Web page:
If EU countries took a coordinated approach to fighting fraud, it would be easier to catch fraudsters and recover money stolen from programmes meant for the public.
The Commission has been working closely with EU countries to reduce fraud against the EU’s budget, but more needs to be done. In 2010 alone EU countries reported cases of fraud totalling €600m, about 1% of the EU’s budget.
A common approach on national rules for treating fraud would help – because individual EU countries manage about 80% of the EU's annual budget, and the Commission the rest.
Currently, definitions for offences such as embezzlement or abuse of power differ across the EU, leading to low conviction rates in some countries – they vary from 14% to 80% for EU budget fraud.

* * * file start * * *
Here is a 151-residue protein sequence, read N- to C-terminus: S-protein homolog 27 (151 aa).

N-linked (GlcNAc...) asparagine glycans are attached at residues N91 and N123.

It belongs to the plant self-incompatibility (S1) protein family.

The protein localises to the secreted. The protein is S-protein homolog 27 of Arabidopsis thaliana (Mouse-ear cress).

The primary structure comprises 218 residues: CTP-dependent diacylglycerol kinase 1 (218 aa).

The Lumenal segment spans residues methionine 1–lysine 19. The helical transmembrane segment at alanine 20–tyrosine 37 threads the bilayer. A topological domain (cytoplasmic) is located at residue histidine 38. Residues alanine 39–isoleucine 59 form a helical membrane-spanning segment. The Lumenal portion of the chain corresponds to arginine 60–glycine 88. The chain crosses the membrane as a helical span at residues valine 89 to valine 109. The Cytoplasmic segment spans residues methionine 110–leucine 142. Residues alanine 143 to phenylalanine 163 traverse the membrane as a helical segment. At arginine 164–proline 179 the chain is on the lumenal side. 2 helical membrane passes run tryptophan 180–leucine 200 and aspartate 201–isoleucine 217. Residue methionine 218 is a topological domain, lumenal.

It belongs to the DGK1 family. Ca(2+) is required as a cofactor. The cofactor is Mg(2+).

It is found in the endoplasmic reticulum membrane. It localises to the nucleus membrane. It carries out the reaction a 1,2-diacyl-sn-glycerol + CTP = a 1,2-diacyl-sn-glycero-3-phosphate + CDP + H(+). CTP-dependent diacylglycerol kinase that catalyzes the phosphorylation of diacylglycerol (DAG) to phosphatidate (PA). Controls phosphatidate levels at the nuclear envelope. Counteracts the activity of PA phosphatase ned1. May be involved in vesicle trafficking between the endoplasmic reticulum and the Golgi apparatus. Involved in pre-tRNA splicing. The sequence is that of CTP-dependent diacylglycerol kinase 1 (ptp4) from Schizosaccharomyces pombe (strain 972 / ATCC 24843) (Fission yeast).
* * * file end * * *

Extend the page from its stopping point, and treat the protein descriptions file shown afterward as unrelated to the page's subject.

In response, the Commission is proposing common rules [122 KB] so that authorities can investigate fraud more easily across the EU. Stronger rules would deter criminals, better protect taxpayers’ money and help the EU recover lost funds. They include:
The new proposals will be discussed by the European Parliament and EU governments.
Next year the Commission plans to propose aligning EU rules on evidence in criminal cases. Another proposal would improve cooperation between national authorities and the European Anti-Fraud Office.